Laurence’s own perception of the meaning of her novel evolved over the years. Initially, she thought that she had written about the nature of freedom through Hagar’s struggle for her own independence and coming to terms with her own past. Later, she noted that the theme was really about survival, the human need to survive until the moment of death with some kind of dignity and sense of personal value. Much later still, Laurence observed that Hagar at the end learns what constitutes her true significance: the ability to give and receive love.
The Stone Angel is about all of these things. It surely is about the many mental and emotional barriers that can stultify the freedom to be what one deep down wishes and needs to be. Psychic and spiritual survival requires that those barriers be recognized for what they are. Only then can a person be free to relate truly to others. The essence of relationships, Hagar discovers, is the ability to communicate and love. She does just that in her waning hours, though the habit of long neglect makes the efforts both poignant and comical.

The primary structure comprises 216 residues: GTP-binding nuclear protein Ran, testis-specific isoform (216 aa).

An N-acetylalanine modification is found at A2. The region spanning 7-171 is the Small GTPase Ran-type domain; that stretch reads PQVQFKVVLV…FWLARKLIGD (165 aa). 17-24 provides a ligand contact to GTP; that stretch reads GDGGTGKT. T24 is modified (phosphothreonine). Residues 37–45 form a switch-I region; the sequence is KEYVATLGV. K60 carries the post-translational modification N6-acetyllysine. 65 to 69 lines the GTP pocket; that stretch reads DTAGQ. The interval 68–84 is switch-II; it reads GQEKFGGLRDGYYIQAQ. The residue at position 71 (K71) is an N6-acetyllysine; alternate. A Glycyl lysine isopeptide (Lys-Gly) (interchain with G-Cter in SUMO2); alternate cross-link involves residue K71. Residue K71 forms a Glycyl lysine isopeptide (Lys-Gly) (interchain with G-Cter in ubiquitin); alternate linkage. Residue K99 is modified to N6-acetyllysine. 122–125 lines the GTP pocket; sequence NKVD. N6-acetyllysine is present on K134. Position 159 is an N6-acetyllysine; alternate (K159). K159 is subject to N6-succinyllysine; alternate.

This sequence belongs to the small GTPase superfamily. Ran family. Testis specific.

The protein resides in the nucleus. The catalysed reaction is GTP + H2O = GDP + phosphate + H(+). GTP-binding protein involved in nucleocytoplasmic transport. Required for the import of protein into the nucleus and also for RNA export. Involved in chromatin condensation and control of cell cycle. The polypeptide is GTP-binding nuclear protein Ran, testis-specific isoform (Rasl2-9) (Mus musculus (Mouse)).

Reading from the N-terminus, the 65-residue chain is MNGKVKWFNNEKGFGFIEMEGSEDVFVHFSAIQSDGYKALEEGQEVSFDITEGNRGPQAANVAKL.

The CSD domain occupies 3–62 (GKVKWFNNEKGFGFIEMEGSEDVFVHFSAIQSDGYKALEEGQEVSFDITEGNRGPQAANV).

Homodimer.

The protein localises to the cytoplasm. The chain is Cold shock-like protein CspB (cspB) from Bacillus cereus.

Laurence has steeped her story in biblical allusions and imagery. The most obvious is the allusion to Hagar, Abram’s Egyptian maidservant whose pride forced her to flee to the wilderness and whose son Ishmael was destined to be “a wild donkey of a man.” Desert images of drought abound; the dominant color is gray, and the flowers are mostly those associated with death. In this environment, Hagar turns into a “stone angel.” The water imagery at the end of the book signals the turning point of Hagar’s revival, recovery, and redemption. Yet the ending, though redemptive, is hardly triumphant. What prevails in the reader reflects Hagar’s own state of mind: a profound sense of regret that nearly a whole lifetime had been wasted on appearances, victimizing both self and others.